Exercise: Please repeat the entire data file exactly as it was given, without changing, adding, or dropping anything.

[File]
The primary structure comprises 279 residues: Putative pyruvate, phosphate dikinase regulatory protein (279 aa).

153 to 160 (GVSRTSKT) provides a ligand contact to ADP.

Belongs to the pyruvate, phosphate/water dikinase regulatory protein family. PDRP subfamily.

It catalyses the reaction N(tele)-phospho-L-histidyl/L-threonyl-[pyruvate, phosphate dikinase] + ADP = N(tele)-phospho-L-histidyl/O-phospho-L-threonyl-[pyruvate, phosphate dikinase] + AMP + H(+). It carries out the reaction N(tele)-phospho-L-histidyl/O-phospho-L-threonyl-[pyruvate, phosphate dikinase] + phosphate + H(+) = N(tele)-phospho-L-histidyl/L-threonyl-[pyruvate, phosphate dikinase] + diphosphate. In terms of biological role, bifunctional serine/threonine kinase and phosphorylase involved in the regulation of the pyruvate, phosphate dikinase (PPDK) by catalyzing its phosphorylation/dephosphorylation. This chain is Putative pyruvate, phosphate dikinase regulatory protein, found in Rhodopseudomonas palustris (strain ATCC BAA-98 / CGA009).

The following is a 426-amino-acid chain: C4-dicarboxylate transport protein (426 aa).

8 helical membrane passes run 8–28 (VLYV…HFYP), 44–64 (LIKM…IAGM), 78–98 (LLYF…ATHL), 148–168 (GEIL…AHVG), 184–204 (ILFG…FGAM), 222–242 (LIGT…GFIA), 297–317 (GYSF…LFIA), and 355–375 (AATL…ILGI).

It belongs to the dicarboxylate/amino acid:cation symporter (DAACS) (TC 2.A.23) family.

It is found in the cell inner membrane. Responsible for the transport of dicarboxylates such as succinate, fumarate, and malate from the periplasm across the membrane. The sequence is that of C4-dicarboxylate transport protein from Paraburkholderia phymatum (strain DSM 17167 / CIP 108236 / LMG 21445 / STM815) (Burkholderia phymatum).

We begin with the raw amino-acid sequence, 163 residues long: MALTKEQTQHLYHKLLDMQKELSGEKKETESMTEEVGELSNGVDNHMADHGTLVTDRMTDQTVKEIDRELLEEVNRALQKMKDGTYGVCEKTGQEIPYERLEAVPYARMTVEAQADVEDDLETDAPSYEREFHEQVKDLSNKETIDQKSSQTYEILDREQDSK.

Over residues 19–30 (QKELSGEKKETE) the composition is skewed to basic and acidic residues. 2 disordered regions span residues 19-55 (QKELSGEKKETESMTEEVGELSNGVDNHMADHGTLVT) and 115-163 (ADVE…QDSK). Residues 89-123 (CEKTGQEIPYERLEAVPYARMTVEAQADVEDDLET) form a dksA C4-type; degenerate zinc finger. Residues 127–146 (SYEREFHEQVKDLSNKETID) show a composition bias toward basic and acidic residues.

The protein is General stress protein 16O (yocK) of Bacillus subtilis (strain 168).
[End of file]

The primary structure comprises 279 residues: Putative pyruvate, phosphate dikinase regulatory protein (279 aa).

153 to 160 (GVSRTSKT) provides a ligand contact to ADP.

Belongs to the pyruvate, phosphate/water dikinase regulatory protein family. PDRP subfamily.

It catalyses the reaction N(tele)-phospho-L-histidyl/L-threonyl-[pyruvate, phosphate dikinase] + ADP = N(tele)-phospho-L-histidyl/O-phospho-L-threonyl-[pyruvate, phosphate dikinase] + AMP + H(+). It carries out the reaction N(tele)-phospho-L-histidyl/O-phospho-L-threonyl-[pyruvate, phosphate dikinase] + phosphate + H(+) = N(tele)-phospho-L-histidyl/L-threonyl-[pyruvate, phosphate dikinase] + diphosphate. In terms of biological role, bifunctional serine/threonine kinase and phosphorylase involved in the regulation of the pyruvate, phosphate dikinase (PPDK) by catalyzing its phosphorylation/dephosphorylation. This chain is Putative pyruvate, phosphate dikinase regulatory protein, found in Rhodopseudomonas palustris (strain ATCC BAA-98 / CGA009).

The following is a 426-amino-acid chain: C4-dicarboxylate transport protein (426 aa).

8 helical membrane passes run 8–28 (VLYV…HFYP), 44–64 (LIKM…IAGM), 78–98 (LLYF…ATHL), 148–168 (GEIL…AHVG), 184–204 (ILFG…FGAM), 222–242 (LIGT…GFIA), 297–317 (GYSF…LFIA), and 355–375 (AATL…ILGI).

It belongs to the dicarboxylate/amino acid:cation symporter (DAACS) (TC 2.A.23) family.

It is found in the cell inner membrane. Responsible for the transport of dicarboxylates such as succinate, fumarate, and malate from the periplasm across the membrane. The sequence is that of C4-dicarboxylate transport protein from Paraburkholderia phymatum (strain DSM 17167 / CIP 108236 / LMG 21445 / STM815) (Burkholderia phymatum).

We begin with the raw amino-acid sequence, 163 residues long: MALTKEQTQHLYHKLLDMQKELSGEKKETESMTEEVGELSNGVDNHMADHGTLVTDRMTDQTVKEIDRELLEEVNRALQKMKDGTYGVCEKTGQEIPYERLEAVPYARMTVEAQADVEDDLETDAPSYEREFHEQVKDLSNKETIDQKSSQTYEILDREQDSK.

Over residues 19–30 (QKELSGEKKETE) the composition is skewed to basic and acidic residues. 2 disordered regions span residues 19-55 (QKELSGEKKETESMTEEVGELSNGVDNHMADHGTLVT) and 115-163 (ADVE…QDSK). Residues 89-123 (CEKTGQEIPYERLEAVPYARMTVEAQADVEDDLET) form a dksA C4-type; degenerate zinc finger. Residues 127–146 (SYEREFHEQVKDLSNKETID) show a composition bias toward basic and acidic residues.

The protein is General stress protein 16O (yocK) of Bacillus subtilis (strain 168).